by Jill Blakeway: As an acupuncturist, I have become fascinated by the mental, physical, and energetic prompts that can induce a body to heal…
So fascinated, in fact, that I wrote Energy Medicine: The Science and Mystery of Healing, to explore them. When researching the book, I interviewed Madhu Anziani, a 23-year-old man who accidentally fell out of the second-story window of his house in San Francisco. After a 13-hour surgery at UCSF Medical Center, Anziani was in a coma when the doctors assembled his family and broke the news that his spinal cord was so badly damaged that he would likely be paralyzed from the neck down. After he regained consciousness, the hospital began to prepare Anziani for life in a wheelchair, but Anziani always held an image of himself walking out of the hospital in his mind’s eye. This is where the healing story begins.
Believe in the power of your voice.
After a month, he began to muster his voice, making a very weak “ah” sound. From then on, “what I knew to do was to make the ‘ah’ sound,” he says. “I felt the vibration throughout my body, throughout my nervous system, going into my legs…[so] I would make the sound for five minutes at a time. I kept trying to increase the amount of time I could do it.” It gave him a feeling of “aliveness” in his body, as Anziani puts it, “and it was not subtle.” This tone—now a protracted “aaaaaaah” chant—was calming.
Anziani was encouraged by the fact that he could feel the vibration from the sounds he was making throughout his whole body, reasoning that it was an indication that his nervous system still retained an ability to function. When he confided this to one of the nurses, she gently told him not to have thoughts like that and encouraged him to focus instead on learning to adjust to his new life as a tetraplegic.
Manifest healing through visualizations.
“Every time I was told that I would have to live a certain way, an adapted lifestyle, I didn’t let it penetrate me,” he told me. “I didn’t let it be my belief system. I let it just be there. Of course, it was possible that I was going to be a disabled person. But I also knew that my thoughts are powerful, feelings are powerful; they generate energy and chemicals in your body. I knew that visualizing [myself walking] was a better option than imagining a story of a disabled life. So, I used my mind to transcend the perceived reality and tap into the ocean of healing love that exists in every moment. I let there be joy in my body because I know the presence of joy and gratitude heal.” And from this joyful place, he continued to use tones and mantras to send a wave of vibration through his body.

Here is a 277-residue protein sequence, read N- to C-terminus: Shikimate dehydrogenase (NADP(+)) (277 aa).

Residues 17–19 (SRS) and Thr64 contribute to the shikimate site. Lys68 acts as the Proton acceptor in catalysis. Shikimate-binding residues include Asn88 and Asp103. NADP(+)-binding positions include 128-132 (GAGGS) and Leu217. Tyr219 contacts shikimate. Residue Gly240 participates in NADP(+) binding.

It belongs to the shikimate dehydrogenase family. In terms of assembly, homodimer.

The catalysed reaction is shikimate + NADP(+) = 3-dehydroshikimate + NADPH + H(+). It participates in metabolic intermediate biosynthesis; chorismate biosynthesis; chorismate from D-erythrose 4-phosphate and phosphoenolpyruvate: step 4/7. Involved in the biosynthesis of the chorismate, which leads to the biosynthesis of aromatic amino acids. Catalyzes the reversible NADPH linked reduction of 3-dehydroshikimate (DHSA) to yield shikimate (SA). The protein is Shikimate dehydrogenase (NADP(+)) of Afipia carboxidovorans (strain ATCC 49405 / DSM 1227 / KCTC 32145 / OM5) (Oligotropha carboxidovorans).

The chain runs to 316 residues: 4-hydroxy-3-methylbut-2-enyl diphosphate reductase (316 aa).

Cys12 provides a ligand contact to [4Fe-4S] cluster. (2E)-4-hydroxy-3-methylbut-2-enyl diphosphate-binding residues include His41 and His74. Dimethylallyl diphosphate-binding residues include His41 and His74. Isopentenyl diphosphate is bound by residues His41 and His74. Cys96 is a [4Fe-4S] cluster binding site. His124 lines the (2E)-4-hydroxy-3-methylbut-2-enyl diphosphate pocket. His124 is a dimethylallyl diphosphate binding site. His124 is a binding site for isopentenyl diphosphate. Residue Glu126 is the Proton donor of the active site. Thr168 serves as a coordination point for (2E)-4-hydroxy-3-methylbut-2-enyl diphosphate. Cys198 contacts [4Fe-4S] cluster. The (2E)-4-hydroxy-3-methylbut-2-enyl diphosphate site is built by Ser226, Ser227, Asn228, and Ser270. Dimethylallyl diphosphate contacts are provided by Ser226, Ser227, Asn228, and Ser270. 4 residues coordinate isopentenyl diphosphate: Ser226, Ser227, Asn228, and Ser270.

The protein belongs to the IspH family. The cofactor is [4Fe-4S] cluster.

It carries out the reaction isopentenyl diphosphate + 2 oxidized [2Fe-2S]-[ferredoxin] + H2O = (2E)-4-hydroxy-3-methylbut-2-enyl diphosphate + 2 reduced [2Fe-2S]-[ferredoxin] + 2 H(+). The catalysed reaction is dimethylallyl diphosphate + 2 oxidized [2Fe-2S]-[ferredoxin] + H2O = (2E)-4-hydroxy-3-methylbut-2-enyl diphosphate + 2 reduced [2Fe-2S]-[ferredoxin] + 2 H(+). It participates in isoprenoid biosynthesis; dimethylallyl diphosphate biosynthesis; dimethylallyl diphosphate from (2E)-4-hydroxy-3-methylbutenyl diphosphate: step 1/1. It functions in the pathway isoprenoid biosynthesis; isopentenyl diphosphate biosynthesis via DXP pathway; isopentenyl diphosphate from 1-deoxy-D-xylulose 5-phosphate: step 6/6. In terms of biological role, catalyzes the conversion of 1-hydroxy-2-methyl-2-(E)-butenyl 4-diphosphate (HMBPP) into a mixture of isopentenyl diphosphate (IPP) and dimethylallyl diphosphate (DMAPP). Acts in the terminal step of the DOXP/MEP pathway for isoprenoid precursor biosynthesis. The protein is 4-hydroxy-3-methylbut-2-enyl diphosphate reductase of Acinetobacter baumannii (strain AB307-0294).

After two and a half months, Anziani was able, with the help of a walker, to leave the hospital on his own two feet. What I find so fascinating—and inspiring—about Anziani is how gracefully he navigated being the healer and patient, requiring engagement and surrender. As the patient, Anziani was committed enough to keep making the effort (to exercise his voice, his lungs, his body) despite the uphill battle he faced, and yet, as the healer, he let go of his ego—and a sense of being able to control his outcome. Crucially, Anziani accepted the possibility that he might not walk again, but he allowed this to coexist with the understanding that envisioning a different outcome brought with it both pleasure and potential.
While Anziani’s mode of healing was rooted in his voice, yours may come in a different form. Perhaps it is a positive thought pattern that moves you through challenging times or a belief that you can manifest the health and life you want. If you’ve yet to pinpoint your inner healing modality, you can practice a visualization, like Anziani did in the hospital, and create a positive image of what your life will look like. Through these visualizations, you can begin to take hold of your healing journey and transform your thoughts and physiology.
Trust your inherent ability to heal.
Our greatest strength in healing, I believe, comes from an acceptance that our bodies—and spirits—are innately capable as opposed to vulnerable. When people get sick, they tend to blame themselves in overt and subtle ways, believing that they’ve somehow devised their own illnesses. But illness is not about weakness or blame; it’s a natural call to bring our bodies back into coherence.
I think Anziani was able to accomplish such a feat because he understood that, at our core, we are whole and safe. Safe, in this sense, does not mean protected from, as in Anziani’s case, paralysis or, more broadly, illness or death; it means that we are all connected to a larger energy field that is both enlightened and altruistic—and willing to collaborate if we engage it. It is this part of ourselves—the aspect that is whole and safe—that good healers attempt to reconnect patients to by providing a prompt to the body’s intelligence and ability to repair itself. Many healing modalities are able to urge the body toward health in this way: acupuncture, Reiki, shamanism, hands-on healing, to name a few. But it is also possible to create this prompt for yourself. The first step is to trust in your inherent ability to heal in a variety of ways.